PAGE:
2) use TIdIOHandler.ReadChar() instead and get rid of the calls to InputBufferIsEmpty() and CheckForDataOnSource() altogether. The downside is that you will lose data if a UTF-8 sequence decodes into a UTF-16 surrogate pair. ReadChar() can decode surrogates, but it cannot return the second character in the pair (I have started working on new ReadChar() overloads for a future release of Indy that return String instead of Char so full surrogate pairs can be returned).

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Does a Telnet server return multibyte character data? –  Marcus Adams Jan 9 '12 at 14:47
    
It can, if that is what it wants to send, especially if Multibyte/Unicode enabled RFCs like 5198 and 2066 are implemented. Also keep in mind that some protocols, like FTP, are based on Telnet, but have their own sementics for text encodings outside of Telnet, so it is possible for Telnet data to contain multibyte encoded text even if the Telnet protocol itself is not set to use text encodings. –  Remy Lebeau Jan 9 '12 at 21:41
    
thanks Remy, can you give me an example for each of two ways? –  Virgoir Jan 20 '12 at 11:01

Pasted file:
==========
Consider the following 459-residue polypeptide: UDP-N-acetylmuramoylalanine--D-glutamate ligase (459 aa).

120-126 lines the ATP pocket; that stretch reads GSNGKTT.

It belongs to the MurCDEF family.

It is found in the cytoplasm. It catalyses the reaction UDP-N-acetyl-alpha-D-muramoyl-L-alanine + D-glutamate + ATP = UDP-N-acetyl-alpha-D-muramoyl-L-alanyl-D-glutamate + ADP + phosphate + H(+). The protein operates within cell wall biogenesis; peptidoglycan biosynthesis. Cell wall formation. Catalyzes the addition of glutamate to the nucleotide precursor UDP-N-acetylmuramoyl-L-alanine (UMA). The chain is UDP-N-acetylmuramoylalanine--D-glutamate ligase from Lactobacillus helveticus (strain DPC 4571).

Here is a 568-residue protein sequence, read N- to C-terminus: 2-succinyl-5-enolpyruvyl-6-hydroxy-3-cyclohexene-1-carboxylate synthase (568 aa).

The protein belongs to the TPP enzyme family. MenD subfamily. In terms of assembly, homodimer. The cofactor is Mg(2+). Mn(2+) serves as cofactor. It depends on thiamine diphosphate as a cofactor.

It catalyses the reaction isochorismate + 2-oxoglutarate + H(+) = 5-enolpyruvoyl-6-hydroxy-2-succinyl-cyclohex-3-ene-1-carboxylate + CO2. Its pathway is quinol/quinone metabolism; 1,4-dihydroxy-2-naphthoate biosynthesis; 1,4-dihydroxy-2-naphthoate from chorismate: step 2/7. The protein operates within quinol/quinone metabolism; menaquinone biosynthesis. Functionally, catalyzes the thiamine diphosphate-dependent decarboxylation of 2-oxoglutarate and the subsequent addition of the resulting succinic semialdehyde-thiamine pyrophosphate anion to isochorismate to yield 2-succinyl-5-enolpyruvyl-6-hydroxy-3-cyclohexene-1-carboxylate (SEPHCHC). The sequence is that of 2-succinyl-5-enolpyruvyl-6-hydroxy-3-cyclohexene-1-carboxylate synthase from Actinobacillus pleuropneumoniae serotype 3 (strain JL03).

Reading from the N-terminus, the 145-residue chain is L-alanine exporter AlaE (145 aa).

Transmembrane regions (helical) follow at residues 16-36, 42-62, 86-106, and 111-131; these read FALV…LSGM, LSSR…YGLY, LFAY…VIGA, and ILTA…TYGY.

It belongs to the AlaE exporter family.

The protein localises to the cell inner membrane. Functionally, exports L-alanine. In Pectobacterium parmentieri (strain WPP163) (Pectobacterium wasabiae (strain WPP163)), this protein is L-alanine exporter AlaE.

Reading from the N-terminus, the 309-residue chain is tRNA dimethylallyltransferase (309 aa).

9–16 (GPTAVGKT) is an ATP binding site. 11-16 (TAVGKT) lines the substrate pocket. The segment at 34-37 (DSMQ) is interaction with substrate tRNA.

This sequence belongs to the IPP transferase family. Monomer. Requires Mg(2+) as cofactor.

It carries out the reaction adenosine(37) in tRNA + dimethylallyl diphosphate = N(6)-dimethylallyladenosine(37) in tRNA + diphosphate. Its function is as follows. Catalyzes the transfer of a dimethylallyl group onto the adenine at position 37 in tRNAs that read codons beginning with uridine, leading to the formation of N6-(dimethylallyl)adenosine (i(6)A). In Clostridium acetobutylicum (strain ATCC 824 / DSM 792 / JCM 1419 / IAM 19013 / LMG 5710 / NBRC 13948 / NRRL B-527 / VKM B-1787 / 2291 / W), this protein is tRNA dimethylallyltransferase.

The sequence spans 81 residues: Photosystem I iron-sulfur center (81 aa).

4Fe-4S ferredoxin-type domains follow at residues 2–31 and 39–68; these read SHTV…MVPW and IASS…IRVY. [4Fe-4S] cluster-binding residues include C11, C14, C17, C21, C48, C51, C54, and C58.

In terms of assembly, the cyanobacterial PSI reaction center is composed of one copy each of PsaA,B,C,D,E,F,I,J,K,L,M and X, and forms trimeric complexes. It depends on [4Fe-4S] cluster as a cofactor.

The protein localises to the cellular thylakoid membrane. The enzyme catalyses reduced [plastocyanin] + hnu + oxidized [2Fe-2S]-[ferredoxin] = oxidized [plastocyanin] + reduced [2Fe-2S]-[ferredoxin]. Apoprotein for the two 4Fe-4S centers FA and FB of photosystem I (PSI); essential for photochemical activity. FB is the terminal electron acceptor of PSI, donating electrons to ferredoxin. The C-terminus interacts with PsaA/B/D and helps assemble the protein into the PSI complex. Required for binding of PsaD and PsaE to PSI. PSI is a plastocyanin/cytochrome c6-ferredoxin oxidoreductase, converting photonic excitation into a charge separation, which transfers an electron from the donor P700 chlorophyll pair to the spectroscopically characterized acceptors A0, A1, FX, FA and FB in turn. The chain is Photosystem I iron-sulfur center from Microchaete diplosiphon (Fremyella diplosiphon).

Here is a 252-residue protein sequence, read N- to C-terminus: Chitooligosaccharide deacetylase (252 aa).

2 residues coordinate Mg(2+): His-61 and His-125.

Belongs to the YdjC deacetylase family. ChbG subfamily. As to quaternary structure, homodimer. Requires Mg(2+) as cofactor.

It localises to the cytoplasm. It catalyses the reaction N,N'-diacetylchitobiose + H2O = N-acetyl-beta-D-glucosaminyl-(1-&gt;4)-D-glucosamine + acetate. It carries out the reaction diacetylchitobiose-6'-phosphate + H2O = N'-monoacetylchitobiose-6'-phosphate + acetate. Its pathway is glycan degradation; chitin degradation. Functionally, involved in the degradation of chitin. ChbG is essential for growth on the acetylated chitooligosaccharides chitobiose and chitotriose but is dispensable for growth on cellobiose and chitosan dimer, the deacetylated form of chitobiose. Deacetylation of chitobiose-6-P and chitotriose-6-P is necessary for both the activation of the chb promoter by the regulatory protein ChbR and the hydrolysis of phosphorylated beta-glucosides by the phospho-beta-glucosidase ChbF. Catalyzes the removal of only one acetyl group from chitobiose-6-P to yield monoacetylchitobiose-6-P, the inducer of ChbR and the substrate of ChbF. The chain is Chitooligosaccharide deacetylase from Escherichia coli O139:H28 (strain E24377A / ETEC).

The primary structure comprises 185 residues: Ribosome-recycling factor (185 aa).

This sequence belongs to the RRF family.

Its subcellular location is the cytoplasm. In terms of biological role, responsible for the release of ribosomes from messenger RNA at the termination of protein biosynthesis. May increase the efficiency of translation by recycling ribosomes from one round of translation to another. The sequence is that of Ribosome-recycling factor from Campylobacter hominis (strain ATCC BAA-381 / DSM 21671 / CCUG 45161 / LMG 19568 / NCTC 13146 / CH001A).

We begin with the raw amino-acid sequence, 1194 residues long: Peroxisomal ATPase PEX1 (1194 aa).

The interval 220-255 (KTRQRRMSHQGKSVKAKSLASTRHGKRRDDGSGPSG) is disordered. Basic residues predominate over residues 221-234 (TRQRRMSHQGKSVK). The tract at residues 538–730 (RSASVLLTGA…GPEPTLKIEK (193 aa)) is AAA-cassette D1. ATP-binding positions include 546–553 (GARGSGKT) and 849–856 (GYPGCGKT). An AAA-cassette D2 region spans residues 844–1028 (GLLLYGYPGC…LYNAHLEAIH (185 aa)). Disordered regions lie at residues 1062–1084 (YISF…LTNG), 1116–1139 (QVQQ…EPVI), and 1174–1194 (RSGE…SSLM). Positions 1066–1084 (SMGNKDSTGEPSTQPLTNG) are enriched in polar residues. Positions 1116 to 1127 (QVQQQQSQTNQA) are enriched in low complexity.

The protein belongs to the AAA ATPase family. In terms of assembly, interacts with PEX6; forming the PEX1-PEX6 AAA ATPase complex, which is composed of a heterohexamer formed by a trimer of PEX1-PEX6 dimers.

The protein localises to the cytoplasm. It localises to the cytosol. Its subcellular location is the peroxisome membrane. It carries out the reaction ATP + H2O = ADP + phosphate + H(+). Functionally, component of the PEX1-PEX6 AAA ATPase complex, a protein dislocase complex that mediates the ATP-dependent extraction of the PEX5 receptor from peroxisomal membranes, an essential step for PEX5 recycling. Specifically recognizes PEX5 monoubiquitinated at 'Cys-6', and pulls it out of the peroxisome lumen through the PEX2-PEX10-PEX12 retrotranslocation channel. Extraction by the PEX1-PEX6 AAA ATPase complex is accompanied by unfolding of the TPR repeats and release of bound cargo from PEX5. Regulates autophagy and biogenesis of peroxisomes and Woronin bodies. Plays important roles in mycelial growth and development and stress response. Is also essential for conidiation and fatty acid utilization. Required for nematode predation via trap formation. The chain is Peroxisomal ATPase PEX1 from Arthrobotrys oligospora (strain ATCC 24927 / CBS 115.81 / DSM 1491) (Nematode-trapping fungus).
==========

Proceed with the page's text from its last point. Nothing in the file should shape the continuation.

"for each of two ways", what do you mean? –  Remy Lebeau Jan 21 '12 at 2:00
    
InputBuffer and TIdIOHandler.ReadChar() way –  Virgoir Jan 22 '12 at 10:05

While your code is correct, the problem is most likely that the inputBuffer contains data that might contain null characters (#0) which would end the string.

Try Remy's solution, and check what you get in the rawbytestring.

Edit

I didn't read that the OP was reading from a TelnetServer. OP should use TidTelnet instead of IdTCPClient.

Edit2

I just read an older post of OP which explains the reason why he is not using TidTelnet.

/Daddy

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I explained to him in that older post how to use TIdTelnet and still accomplish is goal. –  Remy Lebeau Jan 7 '12 at 9:30

Telnet servers send a null character (#0) after each carriage return. This is most likely what you are seeing.

A null character encoded to UTF8 is still a single byte with the value of 0. Check to see if that's what you are receiving.